An ambassador is an official envoy who represents a country or a government or perhaps a royal person. In ancient times, an ambassador from one country was sent to another country to pass on a message from one king to another. And since the ambassador represented his king, it was as if the king was speaking through his ambassador. Well, says Paul, God has made me and my companions his ambassadors, his official spokesmen. And so, God is speaking through me to you. That is, God is speaking through Paul to you Corinthians. And what is God’s message to the Corinthians? What is his appeal to them? It’s this: be reconciled to God. Be reconciled to God.

Now, what’s remarkable about this is that Paul is addressing the members of the church in Corinth. He’s addressing believers. And he’s saying to these believers: You need to be reconciled to God. He’s saying that something has gone wrong in their relationship with God. Something has come between them. And they now need to be reconciled to God all over again.

The good news is that reconciliation with God is always possible because of what we read in verse 21, which is yet another wonderful verse. We can be reconciled to God because:

God made him who had no sin to be sin for us, so that in him we might become the righteousness of God.

This verse describes the wonderful exchange which is at the heart of the gospel. The gospel involves ‘him who had no sin’. That’s the Lord Jesus, because the Lord Jesus is the only person who never ever sinned. He never did what God has forbidden. He never fell short of what God requires. He is the one who had no sin. And yet, our sin — everything we ever did wrong — was regarded as his when he died on the cross. He never did anything wrong, and yet all of our sins, all our trespasses and shortcomings, were regarded as his. And he therefore took the blame for us and was punished for us and in our place. He bore the punishment we deserve for our sins and shortcomings.

That’s the first part of this wonderful exchange. The second part is this. Not only did the Lord Jesus never do anything wrong, but he did everything right. He did everything right. And his perfect righteousness is now regarded as ours. That is, his perfect obedience is regarded as ours.

So, do you see the exchange, the swap? Our sin was regarded as his. His obedience was regarded as ours. He was punished because of our sin. And we have peace with God because of his obedience. And because of this wonderful exchange sinners can be reconciled to God.

And so, Paul once again addresses the members of the church in Corinth and he says to them in verse 1 that he and his companions are God’s fellow-workers. They are God’s ambassadors, because God speaks through them. And they are God’s fellow-workers, because God works through them. And as God’s fellow-workers, they are urging the Corinthians not to receive God’s grace in vain. God has been gracious to them. He sent his Son to die for them. He sent them preachers to teach them. He sent his Spirit to live in them. Don’t let it be in vain. Don’t let it be for nothing.

And Paul goes on to say to them that in the past, through the prophet Isaiah, God said that in the time of his favour he would hear your prayers for forgiveness; and in the day of salvation he would help you. Well, says Paul, now is the time of God’s favour. Now is the day of salvation. Now is the time to turn to God in prayer and ask him to forgive you for your sins so that you will be reconciled to God all over again.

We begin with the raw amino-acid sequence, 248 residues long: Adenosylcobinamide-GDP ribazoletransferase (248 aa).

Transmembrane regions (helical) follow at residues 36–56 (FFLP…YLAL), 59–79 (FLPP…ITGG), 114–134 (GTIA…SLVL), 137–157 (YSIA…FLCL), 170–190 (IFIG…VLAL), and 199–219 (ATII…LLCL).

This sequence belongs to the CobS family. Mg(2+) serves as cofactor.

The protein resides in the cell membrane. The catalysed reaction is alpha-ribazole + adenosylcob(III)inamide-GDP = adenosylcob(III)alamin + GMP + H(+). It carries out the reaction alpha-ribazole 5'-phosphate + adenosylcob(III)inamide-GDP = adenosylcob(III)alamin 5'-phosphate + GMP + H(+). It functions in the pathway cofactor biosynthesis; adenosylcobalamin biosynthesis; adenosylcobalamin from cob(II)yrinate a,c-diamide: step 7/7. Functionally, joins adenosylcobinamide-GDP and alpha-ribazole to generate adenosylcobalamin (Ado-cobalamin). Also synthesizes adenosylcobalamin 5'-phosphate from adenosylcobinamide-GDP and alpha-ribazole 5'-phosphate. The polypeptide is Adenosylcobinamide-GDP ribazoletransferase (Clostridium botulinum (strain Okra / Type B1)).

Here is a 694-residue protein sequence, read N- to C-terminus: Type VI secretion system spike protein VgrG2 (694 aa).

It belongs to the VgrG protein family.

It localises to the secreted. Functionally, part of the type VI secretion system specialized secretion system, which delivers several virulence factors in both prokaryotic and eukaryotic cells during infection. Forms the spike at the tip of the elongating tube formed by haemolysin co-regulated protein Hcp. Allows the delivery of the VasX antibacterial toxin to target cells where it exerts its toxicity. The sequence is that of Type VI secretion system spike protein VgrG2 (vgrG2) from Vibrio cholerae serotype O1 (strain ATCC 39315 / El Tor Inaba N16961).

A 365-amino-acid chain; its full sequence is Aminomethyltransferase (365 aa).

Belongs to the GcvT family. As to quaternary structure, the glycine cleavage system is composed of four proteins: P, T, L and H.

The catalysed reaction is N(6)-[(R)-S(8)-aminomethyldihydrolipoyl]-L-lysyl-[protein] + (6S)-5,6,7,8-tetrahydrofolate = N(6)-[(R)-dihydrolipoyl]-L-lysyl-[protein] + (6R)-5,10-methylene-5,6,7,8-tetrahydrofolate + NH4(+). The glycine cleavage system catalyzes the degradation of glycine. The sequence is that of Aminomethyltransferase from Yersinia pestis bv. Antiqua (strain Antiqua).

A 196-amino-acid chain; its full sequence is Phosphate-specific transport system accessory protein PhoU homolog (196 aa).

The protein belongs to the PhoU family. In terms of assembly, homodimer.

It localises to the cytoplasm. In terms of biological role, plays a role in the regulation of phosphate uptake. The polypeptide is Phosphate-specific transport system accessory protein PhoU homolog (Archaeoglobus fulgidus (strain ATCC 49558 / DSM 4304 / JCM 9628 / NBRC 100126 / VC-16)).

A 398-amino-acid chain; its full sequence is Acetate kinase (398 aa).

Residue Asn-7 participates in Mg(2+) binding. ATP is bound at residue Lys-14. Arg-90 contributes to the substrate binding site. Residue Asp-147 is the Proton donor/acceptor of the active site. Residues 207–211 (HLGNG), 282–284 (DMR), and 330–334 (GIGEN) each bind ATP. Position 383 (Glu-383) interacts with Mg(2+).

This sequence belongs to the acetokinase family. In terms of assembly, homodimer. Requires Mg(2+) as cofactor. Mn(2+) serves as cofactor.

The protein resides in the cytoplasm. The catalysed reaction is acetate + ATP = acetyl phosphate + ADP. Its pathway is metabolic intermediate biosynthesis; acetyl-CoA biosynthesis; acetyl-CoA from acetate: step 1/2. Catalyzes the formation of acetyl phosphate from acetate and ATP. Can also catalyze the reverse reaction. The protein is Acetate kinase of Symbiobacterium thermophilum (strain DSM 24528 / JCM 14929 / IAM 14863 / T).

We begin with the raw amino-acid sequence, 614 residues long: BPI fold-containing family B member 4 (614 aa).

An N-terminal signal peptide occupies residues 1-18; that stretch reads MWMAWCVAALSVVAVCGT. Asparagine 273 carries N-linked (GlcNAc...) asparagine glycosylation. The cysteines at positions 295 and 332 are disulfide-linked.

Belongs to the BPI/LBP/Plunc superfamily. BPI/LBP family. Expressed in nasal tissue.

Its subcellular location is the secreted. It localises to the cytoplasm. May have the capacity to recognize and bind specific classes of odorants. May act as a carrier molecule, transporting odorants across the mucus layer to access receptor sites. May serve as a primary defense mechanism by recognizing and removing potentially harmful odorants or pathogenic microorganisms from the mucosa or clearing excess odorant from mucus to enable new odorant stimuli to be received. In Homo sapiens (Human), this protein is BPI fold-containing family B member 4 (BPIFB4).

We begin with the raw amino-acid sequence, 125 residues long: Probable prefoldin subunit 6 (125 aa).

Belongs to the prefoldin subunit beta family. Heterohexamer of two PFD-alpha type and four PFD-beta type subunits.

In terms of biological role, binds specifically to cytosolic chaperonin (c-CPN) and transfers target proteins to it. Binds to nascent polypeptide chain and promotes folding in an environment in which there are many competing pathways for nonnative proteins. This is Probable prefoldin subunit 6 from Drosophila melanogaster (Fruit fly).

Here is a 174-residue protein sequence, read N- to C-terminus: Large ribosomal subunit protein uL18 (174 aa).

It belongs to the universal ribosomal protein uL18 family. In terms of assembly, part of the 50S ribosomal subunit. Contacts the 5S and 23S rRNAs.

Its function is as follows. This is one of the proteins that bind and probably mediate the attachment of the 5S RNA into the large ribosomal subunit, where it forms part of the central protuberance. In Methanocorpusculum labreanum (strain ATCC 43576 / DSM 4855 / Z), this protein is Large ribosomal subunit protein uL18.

What had gone wrong in Corinth? Why did Paul have to beseech these believers to be reconciled to God all over again? Why was he urging them to pray to God for forgiveness? Why did he have to remind them all over again of the good news of the gospel? It’s because they had been taken in by these new preachers, these ‘super-apostles’, who looked impressive. But these ‘super-apostles’ were only leading them astray from the true gospel. And it’s because they had begun to dismiss Paul and his ministry, even though Paul’s ministry was from God and it was a glorious ministry which brought life and salvation to all who believe and reconciliation with God and the start of God’s new creation.

That was the particular problem in Corinth. But all of us are sinners. Even though we believe in Christ and have been made new, so that we now belong to the age to come and not to this present age, we still sin against the Lord. We still offend him by the things we do and say. We all sin. And therefore we all need to hear the good news of the gospel and the message of reconciliation every week to reassure us that, despite our disobedience and shortcomings, we have peace with God because of Christ.

And who knows? Perhaps there are people here today and you have drifted away from the Lord. Perhaps you’ve drifted from him during lockdown, when we weren’t able to get to church. Or perhaps there’s something in particular you have done which has spoiled your relationship with him and it’s coming between you and God. Or perhaps there’s just some stubbornness in your heart, some hardness there, which means you’ve been resisting God and his word. Well, God is speaking to you today through me to tell you to be reconciled to God. And the good news is that you can be reconciled to God, no matter how far you have wandered, because Christ took the blame for your sins when he died on the cross and therefore God has promised that he will not count your sins against you.